EU telecom lobby group blasts regulatory laggards

Poland, the Czech Republic, Greece and Belgium have the worst telecommunications regulators in Europe

Poland, the Czech Republic, Greece and Belgium have the worst telecommunications regulators in Europe, according to a study carried out for the European Competitive Telecom Association (ECTA), an industry group that promotes the interests of new entrants into the market.

The annual study, available on ECTA's Web site, compares the telecom regulatory environment and the application of the current legislative framework in 19 European countries. Top of the class were the UK, the Netherlands, Denmark, Norway and France.

"This year's results show that countries where regulators have taken action to enable competition to flourish, including the UK, Netherlands and Scandinavian countries, have seen strong performance in their telecom markets. However, others including Poland, the Czech Republic and Greece have fallen behind," ECTA said in a statement.

It added that "institutional weaknesses" may be preventing Germany, Belgium and Finland from reaching their full potential.

The study, dubbed the 2007 Scorecard, shows the impact of weak competition on consumers.

"If you are paying high prices for broadband, it may be because your regulator has not been able to open the market to competition," said Innocenzo Genna, chairman of ECTA, in prepared remarks at a conference in Brussels on Wednesday.

ECTA supports the European Commission's plans to change telecom rules. In particular, it backs moves to allow regulators the power to break up an incumbent operator if it isn't giving rival service providers fair access to the infrastructure, such as the "local loop" of telephone lines that lead directly into people's homes and offices.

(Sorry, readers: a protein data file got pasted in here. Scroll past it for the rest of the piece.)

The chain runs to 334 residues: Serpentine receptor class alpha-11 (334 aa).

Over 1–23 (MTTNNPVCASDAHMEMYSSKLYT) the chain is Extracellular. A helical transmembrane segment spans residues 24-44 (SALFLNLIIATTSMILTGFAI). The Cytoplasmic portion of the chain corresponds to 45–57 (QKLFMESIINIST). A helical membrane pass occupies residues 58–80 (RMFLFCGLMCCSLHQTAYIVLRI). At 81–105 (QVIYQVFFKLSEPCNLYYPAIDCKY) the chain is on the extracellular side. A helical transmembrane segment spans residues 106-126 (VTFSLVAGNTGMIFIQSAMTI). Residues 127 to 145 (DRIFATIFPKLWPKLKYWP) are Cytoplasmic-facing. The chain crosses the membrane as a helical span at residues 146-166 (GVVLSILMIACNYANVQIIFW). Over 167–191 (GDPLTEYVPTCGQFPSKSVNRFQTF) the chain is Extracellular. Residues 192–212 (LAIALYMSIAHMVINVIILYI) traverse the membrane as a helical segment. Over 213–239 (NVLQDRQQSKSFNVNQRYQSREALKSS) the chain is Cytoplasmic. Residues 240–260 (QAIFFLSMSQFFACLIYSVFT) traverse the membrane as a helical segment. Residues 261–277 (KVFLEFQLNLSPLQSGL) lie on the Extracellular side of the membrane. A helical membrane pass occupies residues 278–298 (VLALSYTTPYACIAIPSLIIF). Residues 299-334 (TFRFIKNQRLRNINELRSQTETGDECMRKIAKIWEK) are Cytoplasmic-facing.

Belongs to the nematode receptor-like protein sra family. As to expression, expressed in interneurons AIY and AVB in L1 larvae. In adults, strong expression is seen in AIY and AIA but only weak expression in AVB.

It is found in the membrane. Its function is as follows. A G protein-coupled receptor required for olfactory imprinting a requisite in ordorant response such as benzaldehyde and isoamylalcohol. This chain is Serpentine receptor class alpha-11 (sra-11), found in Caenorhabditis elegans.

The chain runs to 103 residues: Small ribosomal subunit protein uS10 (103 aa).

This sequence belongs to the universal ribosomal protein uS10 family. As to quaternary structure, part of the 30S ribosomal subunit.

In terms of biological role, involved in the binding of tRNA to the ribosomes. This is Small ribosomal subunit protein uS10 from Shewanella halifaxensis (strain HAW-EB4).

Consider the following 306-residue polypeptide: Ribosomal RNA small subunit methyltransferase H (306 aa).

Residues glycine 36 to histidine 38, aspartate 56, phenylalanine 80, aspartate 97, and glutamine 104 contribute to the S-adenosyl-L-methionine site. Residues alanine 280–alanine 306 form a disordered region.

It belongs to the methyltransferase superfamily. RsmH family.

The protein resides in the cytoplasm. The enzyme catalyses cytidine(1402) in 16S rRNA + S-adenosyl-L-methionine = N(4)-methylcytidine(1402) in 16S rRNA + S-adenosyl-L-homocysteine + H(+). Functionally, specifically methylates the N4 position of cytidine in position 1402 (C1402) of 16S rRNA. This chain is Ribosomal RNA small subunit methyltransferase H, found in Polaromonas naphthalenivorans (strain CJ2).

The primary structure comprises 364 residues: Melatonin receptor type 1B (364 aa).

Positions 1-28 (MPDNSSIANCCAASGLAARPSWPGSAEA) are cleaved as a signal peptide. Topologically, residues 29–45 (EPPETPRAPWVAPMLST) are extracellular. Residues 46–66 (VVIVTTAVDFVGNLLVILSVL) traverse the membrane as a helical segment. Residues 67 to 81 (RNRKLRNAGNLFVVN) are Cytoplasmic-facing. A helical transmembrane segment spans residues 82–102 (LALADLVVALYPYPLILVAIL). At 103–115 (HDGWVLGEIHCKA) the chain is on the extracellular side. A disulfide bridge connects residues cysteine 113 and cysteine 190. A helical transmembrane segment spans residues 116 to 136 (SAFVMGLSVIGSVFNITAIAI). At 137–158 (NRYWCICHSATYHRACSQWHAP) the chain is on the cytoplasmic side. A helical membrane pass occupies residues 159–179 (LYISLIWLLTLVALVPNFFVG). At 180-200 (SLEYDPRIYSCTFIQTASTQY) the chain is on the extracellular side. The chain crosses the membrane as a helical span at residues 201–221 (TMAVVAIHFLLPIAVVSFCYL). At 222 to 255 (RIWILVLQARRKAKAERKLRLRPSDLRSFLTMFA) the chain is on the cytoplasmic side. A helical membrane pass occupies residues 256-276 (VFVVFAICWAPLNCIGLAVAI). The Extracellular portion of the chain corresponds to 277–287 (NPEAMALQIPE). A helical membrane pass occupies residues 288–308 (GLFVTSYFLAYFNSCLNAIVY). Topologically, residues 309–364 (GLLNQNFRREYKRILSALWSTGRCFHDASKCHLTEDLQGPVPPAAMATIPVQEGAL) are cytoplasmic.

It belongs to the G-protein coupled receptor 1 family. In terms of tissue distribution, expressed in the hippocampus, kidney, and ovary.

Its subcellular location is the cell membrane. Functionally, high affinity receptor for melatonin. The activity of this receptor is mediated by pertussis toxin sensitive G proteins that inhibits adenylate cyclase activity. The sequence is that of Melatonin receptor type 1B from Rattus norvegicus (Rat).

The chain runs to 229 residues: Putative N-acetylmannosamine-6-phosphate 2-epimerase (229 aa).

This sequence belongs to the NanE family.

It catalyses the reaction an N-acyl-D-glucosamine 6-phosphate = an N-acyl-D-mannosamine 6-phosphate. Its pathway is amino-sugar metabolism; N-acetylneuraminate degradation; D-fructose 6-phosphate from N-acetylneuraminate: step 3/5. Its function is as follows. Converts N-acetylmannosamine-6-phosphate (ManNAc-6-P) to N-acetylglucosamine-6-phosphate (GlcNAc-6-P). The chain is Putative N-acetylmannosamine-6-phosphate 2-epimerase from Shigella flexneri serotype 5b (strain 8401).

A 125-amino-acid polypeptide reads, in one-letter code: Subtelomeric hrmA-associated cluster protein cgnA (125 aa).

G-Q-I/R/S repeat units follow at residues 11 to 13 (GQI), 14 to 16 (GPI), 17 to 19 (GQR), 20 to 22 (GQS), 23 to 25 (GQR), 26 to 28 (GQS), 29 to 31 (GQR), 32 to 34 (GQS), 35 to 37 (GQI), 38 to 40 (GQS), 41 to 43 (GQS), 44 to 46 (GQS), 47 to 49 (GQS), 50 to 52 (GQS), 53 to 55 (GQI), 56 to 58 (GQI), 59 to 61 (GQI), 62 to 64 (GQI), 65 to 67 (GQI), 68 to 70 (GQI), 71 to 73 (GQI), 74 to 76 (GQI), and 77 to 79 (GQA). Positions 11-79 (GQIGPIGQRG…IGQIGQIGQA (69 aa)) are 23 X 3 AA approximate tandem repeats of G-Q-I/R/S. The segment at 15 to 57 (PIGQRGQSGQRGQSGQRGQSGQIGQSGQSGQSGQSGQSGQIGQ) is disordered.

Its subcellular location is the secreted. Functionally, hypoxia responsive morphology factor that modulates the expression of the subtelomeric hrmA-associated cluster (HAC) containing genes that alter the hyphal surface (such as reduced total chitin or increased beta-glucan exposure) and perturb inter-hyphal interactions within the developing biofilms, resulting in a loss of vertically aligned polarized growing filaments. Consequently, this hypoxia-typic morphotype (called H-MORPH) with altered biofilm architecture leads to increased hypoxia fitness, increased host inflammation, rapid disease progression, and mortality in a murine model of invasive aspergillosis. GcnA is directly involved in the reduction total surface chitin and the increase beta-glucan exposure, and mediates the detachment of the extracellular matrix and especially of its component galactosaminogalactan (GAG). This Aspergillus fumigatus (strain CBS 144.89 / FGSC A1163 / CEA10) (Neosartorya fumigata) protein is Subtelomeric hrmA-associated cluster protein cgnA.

Meanwhile, the Commission took Bulgaria to court on Wednesday for failing to police its telecom market "independently and effectively." Bulgaria joined the European Union at the beginning of this year, but it was supposed to have applied all the EU-wide rules concerning market access and fair competition in the telecom sector before its arrival.

Viviane Reding, commissioner for telecom at the European Commission, attended the ECTA's conference in Brussels. In her keynote speech she thanked ECTA for supporting the reforms she is trying to push through, but warned that it will be a "hard fight" ensuring that the changes she has proposed get adopted.

As well as proposing that functional separation should be introduced as a remedy to instill fair competition, she also called for the creation of an E.U.-wide telecom market authority, to ensure that all national regulators apply the same rules in all markets. Functional separation calls for operators to set up separate units to manage and sell network services.

"We shall have to fight hard in the coming months to ensure that this vision of a competitive single market for the telecom sector becomes a reality. I count on your continuing support," Reding said.

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